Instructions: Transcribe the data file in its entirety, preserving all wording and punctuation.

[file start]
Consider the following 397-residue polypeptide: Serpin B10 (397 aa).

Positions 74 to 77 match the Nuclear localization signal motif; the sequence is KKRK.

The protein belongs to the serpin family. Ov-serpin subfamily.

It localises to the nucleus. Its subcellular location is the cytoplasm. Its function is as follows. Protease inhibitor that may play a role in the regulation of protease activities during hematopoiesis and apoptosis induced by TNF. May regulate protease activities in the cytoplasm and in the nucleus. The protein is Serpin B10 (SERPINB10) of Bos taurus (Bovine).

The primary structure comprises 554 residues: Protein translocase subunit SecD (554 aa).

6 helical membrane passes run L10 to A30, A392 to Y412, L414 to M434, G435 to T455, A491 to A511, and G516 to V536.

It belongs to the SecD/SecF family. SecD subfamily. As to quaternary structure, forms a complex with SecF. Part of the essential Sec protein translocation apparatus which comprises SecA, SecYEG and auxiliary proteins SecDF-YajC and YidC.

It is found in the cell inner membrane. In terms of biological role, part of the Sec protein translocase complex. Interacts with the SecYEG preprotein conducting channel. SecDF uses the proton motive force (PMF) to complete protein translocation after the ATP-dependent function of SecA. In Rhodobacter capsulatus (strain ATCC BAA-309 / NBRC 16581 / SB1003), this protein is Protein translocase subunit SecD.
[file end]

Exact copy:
Consider the following 397-residue polypeptide: Serpin B10 (397 aa).

Positions 74 to 77 match the Nuclear localization signal motif; the sequence is KKRK.

The protein belongs to the serpin family. Ov-serpin subfamily.

It localises to the nucleus. Its subcellular location is the cytoplasm. Its function is as follows. Protease inhibitor that may play a role in the regulation of protease activities during hematopoiesis and apoptosis induced by TNF. May regulate protease activities in the cytoplasm and in the nucleus. The protein is Serpin B10 (SERPINB10) of Bos taurus (Bovine).

The primary structure comprises 554 residues: Protein translocase subunit SecD (554 aa).

6 helical membrane passes run L10 to A30, A392 to Y412, L414 to M434, G435 to T455, A491 to A511, and G516 to V536.

It belongs to the SecD/SecF family. SecD subfamily. As to quaternary structure, forms a complex with SecF. Part of the essential Sec protein translocation apparatus which comprises SecA, SecYEG and auxiliary proteins SecDF-YajC and YidC.

It is found in the cell inner membrane. In terms of biological role, part of the Sec protein translocase complex. Interacts with the SecYEG preprotein conducting channel. SecDF uses the proton motive force (PMF) to complete protein translocation after the ATP-dependent function of SecA. In Rhodobacter capsulatus (strain ATCC BAA-309 / NBRC 16581 / SB1003), this protein is Protein translocase subunit SecD.